How IAMA Supports Airlines and Lessors Following an Approved Aircraft Modification?
Jun 22, 2022
Your aircraft modification was realized by a non-IAMA member design organization, and further down the road, you’ve discovered some problems. What do you do next? IAMA, the Independent Aircraft Modifier Alliance, offers an array of resources to address some of the most pressing upgrade challenges airlines and lessors face. At the same time, IAMA members guarantee a high-quality after-sales support and a host of other Supplemental Type Certificate services. The IAMA Rulebook is the alliance’s definitive document which encapsulates the IAMA Standard and alliance members are committed to following its guidance. Developed by experts, the Rulebook is an essential guide for the aviation industry in how to avoid common aircraft modification pitfalls. Whether it’s After-Sales Support, Right to Use De-modifications, Validation, Modification maintainability or Orphan STCs, IAMA has solid advice.
IAMA Eases Down the After-Sales Aircraft Modification Pitfalls
IAMA experts have developed a white paper that extensively outlines the Supplemental Type Certificate after-sales consideration for airlines. The white paper is a helpful resource and a great starting point to get the better of the possible unwanted after-sales issues. Many airlines and lessors have reported IAMA that they discover an issue with their approved in-service modification but no one is available for a support. IAMA members guarantee a technical point of contact to ensure you receive quality after-sales support. Not only that, but the Rulebook guides alliance design organization members to ensure all aircraft modifications are compatible with future upgrades. And here’s a hint: addressing the need for support beforehand in the RFP leads to better outcomes.
Right to Use Requirements
Transferring an STC data can pose many challenges. Say for example, you want to transfer your aircraft, but the Right to Use STC data is commercially limited to the current aircraft operator. At IAMA, we believe STC data belongs with the modified aircraft. Following the Rulebook, alliance members commit to providing a Right-to-Use letter to not only the operator, but also the aircraft owner with the modification. It’s easy to see that working with an IAMA member for your airplane upgrade helps bypass this hurdle.
De-Modification of a Modification
De-modification of an airplane upgrade presents complications too. Maybe you need to return your aircraft to a pre-modified state. Owners may prefer the aircraft be returned with modifications removed for many reasons, but the key thing to remember is that alliance members can help support, even if you didn’t originally plan ahead for the de-modification. Once again, planning mitigates many pitfalls. A must-read source for all aviation industry participants, more information can be found in the IAMA white paper called “De-modification: Removal of STC modifications.”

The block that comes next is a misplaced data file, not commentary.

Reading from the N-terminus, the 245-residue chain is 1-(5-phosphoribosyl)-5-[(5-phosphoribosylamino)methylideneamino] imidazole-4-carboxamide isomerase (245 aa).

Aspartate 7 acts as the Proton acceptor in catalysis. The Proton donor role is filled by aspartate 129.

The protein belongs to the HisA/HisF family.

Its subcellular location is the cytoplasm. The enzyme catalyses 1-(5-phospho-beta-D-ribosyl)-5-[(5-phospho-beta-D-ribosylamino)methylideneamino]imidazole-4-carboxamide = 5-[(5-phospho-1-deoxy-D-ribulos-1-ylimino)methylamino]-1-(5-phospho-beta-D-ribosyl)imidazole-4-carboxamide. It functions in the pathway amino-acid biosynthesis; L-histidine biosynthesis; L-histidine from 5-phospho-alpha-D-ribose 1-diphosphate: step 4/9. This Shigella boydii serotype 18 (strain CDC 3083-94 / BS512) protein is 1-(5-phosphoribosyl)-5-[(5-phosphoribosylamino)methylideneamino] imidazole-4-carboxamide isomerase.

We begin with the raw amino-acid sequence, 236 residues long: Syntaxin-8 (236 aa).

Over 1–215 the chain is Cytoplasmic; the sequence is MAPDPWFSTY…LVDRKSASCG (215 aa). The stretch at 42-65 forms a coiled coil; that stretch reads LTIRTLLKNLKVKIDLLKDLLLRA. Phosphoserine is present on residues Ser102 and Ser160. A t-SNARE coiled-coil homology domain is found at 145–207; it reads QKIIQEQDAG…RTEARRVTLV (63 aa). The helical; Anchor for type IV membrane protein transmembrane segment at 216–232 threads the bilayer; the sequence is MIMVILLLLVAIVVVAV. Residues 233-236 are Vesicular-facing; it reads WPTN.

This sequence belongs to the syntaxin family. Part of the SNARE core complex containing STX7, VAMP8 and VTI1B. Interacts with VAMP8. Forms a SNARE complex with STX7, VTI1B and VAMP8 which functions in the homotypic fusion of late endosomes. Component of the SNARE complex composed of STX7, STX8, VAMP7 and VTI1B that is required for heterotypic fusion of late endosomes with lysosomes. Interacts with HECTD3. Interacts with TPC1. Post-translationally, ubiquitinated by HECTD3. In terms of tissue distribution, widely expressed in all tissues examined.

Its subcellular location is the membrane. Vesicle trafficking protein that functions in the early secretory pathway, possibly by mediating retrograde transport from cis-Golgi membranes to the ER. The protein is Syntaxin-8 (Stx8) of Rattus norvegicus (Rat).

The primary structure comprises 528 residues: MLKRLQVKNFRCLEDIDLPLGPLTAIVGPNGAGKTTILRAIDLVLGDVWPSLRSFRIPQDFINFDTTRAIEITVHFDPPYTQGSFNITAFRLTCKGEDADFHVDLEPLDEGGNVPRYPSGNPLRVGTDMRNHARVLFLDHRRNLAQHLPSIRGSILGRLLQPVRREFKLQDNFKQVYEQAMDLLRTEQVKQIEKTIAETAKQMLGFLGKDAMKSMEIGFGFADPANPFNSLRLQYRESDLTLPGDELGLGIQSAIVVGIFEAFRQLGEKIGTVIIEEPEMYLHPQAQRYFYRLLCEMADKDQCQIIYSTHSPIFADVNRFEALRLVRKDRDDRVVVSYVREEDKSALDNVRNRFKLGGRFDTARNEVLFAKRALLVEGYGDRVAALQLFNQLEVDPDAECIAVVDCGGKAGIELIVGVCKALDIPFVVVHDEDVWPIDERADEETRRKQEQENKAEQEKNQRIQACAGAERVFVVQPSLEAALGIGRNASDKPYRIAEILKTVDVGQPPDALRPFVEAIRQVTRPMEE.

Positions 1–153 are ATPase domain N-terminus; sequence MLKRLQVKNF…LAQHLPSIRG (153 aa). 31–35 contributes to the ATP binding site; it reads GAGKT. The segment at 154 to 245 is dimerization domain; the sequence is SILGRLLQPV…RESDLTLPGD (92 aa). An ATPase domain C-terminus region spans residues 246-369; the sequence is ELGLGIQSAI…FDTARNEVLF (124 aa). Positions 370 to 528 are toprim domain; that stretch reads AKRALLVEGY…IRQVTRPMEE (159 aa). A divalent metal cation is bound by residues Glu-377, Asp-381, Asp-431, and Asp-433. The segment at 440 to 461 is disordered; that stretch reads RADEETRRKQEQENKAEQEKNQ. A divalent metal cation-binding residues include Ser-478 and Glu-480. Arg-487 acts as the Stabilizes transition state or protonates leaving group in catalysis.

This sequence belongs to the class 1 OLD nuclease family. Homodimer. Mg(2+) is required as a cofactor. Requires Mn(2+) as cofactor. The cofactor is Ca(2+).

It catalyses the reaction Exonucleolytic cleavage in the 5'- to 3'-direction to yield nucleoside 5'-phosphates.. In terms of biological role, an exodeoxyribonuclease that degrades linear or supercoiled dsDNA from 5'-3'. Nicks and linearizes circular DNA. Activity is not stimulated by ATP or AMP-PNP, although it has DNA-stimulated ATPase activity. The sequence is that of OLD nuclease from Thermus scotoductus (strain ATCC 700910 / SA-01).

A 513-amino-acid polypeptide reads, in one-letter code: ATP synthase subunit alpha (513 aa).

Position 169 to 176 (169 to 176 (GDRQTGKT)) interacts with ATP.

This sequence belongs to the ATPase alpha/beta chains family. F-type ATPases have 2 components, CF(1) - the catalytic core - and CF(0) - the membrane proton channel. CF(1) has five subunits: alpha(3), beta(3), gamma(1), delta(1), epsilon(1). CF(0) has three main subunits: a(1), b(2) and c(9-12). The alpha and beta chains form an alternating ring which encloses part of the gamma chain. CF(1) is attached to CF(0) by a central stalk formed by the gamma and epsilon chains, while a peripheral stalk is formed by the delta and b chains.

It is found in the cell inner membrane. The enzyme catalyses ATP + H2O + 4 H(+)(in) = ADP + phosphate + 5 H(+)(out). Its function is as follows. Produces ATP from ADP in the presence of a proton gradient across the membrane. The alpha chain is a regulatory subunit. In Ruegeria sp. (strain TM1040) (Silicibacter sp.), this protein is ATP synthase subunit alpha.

The next challenge, validation, a commonly encountered issue in the aviation industry, is a particularly demanding issue, but one that can be managed. Say your aircraft registration needs to transfer to Latin America, but it has not been validated. If you’ve chosen an IAMA member to design and support the airplane upgrade, they can also support validation efforts. It is well to remember that validation processes are partially outside of the control of any modifier. However, alliance members follow the Rulebook to ensure all stakeholders understand the validation path and time required. IAMA’s white paper “Supplemental Type Certificate Interaction with Aviation Authorities” displays more information on this challenge.
As significant as maintaining a robust relation with aviation authorities, another longer-term issue is aircraft maintenance, which is already an enormous undertaking. Especially for aging aircraft, the ability to streamline aircraft maintenance is an important goal. IAMA members adhere to rules that consider maintainability at the outset. Once more, it is the RFP and aircraft maintenance planning that will help you reduce the burden on your maintenance team. To overcome aircraft maintenance challenges, a good first move to start the process is to read the alliance’s white paper, “Maintainability Considerations Throughout the STC Life Cycle.”
Aircraft maintenance can be even more problematic if you discover an aircraft modification has been orphaned because the design organization who did the upgrade is no longer in business. In many cases, Orphan STCs can be a frustrating issue. However, in contrast to other STCs, members of the alliance commit to surrender IAMA-endorsed STCs and not abandon them. Plus, IAMA members will commit to supporting the operators and owners affected by a surrender with reasonable efforts. IAMA’s white paper “Orphan STCs – STCs that are no Longer Supported” is a good primer on this topic, or you can ask an IAMA member for more information.
There are many challenges facing aircraft owners and operators when it comes to aircraft modification. IAMA is a strong force for good in the aviation ecosystem. To learn more about the alliance, join us and get access to these resources, visit www.iamalliance.aero. And to get a taste of how we help our stakeholders, watch our video https://www.youtube.com/watch?v=gcUtI0ce79w&t=130s